Simple Changes People With OA Can Make Around the Home
People with osteoarthritis (OA) face countless challenges on a daily basis, and one of the most frequently encountered issues is simply maneuvering through your home. The home is usually thought of as a place of comfort and relaxation, but it can be a difficult environment to navigate and maintain for people with OA.
Shortly after I developed arthritis of the spine, I ended up moving into an apartment and living on my own for the first time. Although I was thrilled to finally be on my own, I soon realized that taking care of my living environment was difficult because of my physical limitations.
I struggled with simple tasks and became overwhelmed in a place I called home. I eventually came up with a few strategies over the years that I found helpful for dealing with osteoarthritis in the home.
Here are a few of the simple changes around the home that can be made to help you on a daily basis.
For most people, chores around the home are a mundane, yet very manageable, aspect of daily life. However, for someone suffering from OA, they can become monumental challenge.
I personally struggle with anything that requires prolonged standing, such as washing dishes. Every time I would try to stand hunched over the sink washing dishes for a prolonged period of time, my back would tighten up and I would need to go sit down for a while to relieve the discomfort.
Eventually I shortened the process and would bring a chair into the kitchen so I could take periodic breaks between dishes before the pain would set in. Another option is if I have a busy day I will do the dishes in increments.
Similarly, other chores or activities that aren’t time sensitive can be split up into portions to spare your joints the continuous exertion — going up and down the stairs multiple times over the course of an entire day will be a lot easier than doing it all in one hour.
I realize that not all activities can be split up and some need to be done right away, but pacing yourself is a great way to still be able to achieve many of your daily activities.
Keep Items Within Reach
Having an item within reach can be highly dependent on where in your body the OA is located. The arthritis in my spine prevents me from being able to bend backwards, downwards, and sideways without it becoming an unpleasant experience.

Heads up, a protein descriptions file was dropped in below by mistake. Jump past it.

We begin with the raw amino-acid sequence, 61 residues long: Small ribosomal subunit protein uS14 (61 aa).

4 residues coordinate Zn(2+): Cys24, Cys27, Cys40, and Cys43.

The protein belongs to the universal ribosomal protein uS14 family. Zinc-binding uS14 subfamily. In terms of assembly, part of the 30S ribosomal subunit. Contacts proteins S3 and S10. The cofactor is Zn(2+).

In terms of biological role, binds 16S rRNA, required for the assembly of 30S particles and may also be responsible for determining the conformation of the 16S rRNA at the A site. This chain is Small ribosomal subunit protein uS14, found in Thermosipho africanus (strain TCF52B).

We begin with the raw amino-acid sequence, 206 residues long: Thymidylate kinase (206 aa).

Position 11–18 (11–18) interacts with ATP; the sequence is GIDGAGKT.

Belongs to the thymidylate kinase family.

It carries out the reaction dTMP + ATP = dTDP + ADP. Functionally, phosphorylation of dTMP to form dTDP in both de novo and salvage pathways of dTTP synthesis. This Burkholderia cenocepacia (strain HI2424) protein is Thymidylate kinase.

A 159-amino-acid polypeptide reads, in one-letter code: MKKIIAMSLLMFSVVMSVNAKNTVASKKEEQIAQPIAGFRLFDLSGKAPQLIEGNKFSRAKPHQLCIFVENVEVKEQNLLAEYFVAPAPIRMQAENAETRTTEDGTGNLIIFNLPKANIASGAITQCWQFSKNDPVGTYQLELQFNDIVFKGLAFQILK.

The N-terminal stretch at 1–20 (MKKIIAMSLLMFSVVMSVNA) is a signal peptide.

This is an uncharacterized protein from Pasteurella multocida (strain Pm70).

Because of my limited range of motion, I try to avoid putting items in lower cabinets and shelves. It’s a simple solution but it has helped me immensely.
If the arthritis is located in some of the more peripheral joints, like your shoulder, wrist, or fingers, it might be more helpful to have the items placed so it’s not required for you to reach in a manner that exacerbates your pain.
As you might be able to imagine, not every single object in my home can be within my reach (wouldn’t that be great though?). For those few things I can’t casually reach, I have my lovely wife help me out or I get creative.
Having a robot that could help do all the activities around the house would be awesome, but until that day comes, you and I are going to need to come up with creative solutions to circumvent our physical limitations.
One of the very weird ways I have gotten creative over the years is by honing in my toe-grabbing skills. For those few items I still need to grab at home that are near ground level, I have learned to use my toes to grasp them fairly well.
It took a while (and there were many accidents along the way), but it has helped me immensely in my home environment. I weird people out, but I hardly ever need to reach down to pick up items.
Before you judge me (it might be too late), we as humans can be very resourceful. Whether this means using your feet more, learning to become ambidextrous, or creating a tool to help you, the most challenging activities of daily life can be supplemented with some creativity!
Don’t Be Afraid to Ask for Help
I am not afraid to ask my wife for help, and you shouldn’t be afraid to ask for help either!
It can also be embarrassing and humiliating at first to ask for help — especially if it’s an activity that is easily done by most people. I have learned the hard way that sucking up your pride and asking for help when appropriate can make your day run much smoother.
Help can come in the form of obvious choices, such as your spouse, sibling, or friend. It can also come from companies that specialize in assisting individuals with physical limitations to live their lives.
These companies will send someone to assist you with everyday chores that have become difficult due to your arthritis. Similarly, occupational therapists can help to teach you strategies on being able to navigate through the house and succeed in doing your activities of daily living.
One of the most difficult aspects of living with osteoarthritis is being faced with the fact that you struggle with an activity at home most people can do without blinking. I face obstacles in my home environment every day that I have slowly learned to get around with a few strategies.